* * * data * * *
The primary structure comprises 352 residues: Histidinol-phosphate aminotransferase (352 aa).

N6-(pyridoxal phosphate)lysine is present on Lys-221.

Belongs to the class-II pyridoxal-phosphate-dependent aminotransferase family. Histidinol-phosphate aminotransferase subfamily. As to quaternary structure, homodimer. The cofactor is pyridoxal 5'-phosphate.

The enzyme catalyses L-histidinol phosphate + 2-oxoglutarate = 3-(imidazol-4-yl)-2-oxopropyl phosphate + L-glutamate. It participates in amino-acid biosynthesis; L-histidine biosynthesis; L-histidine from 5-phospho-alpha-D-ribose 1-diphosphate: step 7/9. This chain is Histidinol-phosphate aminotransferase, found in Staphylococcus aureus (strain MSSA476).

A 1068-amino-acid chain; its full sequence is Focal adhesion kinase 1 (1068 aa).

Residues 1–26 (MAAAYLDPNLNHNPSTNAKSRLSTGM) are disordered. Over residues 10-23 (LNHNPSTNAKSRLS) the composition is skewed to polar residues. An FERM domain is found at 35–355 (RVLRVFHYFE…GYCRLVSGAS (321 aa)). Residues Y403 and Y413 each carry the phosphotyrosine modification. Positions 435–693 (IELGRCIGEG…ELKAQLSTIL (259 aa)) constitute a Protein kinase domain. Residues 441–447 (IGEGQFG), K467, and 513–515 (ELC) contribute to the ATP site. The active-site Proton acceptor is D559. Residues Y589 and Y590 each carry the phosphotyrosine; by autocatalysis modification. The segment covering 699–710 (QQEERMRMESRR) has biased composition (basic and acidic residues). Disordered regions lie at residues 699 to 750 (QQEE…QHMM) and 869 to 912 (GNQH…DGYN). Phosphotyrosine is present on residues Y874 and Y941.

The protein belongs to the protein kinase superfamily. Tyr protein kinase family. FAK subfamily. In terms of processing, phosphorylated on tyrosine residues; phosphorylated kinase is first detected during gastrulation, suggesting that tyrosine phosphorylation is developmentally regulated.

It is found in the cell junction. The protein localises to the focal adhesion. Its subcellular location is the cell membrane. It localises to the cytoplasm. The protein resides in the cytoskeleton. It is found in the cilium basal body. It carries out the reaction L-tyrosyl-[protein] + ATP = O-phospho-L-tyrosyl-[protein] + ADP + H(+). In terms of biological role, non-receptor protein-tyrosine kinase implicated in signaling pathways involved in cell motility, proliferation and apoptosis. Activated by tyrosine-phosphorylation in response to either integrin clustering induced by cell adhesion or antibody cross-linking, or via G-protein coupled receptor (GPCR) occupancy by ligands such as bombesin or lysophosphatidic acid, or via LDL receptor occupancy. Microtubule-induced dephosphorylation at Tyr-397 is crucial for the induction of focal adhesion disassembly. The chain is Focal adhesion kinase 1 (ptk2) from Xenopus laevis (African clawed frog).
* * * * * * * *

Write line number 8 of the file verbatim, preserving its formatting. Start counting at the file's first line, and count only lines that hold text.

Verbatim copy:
It is found in the cell junction. The protein localises to the focal adhesion. Its subcellular location is the cell membrane. It localises to the cytoplasm. The protein resides in the cytoskeleton. It is found in the cilium basal body. It carries out the reaction L-tyrosyl-[protein] + ATP = O-phospho-L-tyrosyl-[protein] + ADP + H(+). In terms of biological role, non-receptor protein-tyrosine kinase implicated in signaling pathways involved in cell motility, proliferation and apoptosis. Activated by tyrosine-phosphorylation in response to either integrin clustering induced by cell adhesion or antibody cross-linking, or via G-protein coupled receptor (GPCR) occupancy by ligands such as bombesin or lysophosphatidic acid, or via LDL receptor occupancy. Microtubule-induced dephosphorylation at Tyr-397 is crucial for the induction of focal adhesion disassembly. The chain is Focal adhesion kinase 1 (ptk2) from Xenopus laevis (African clawed frog).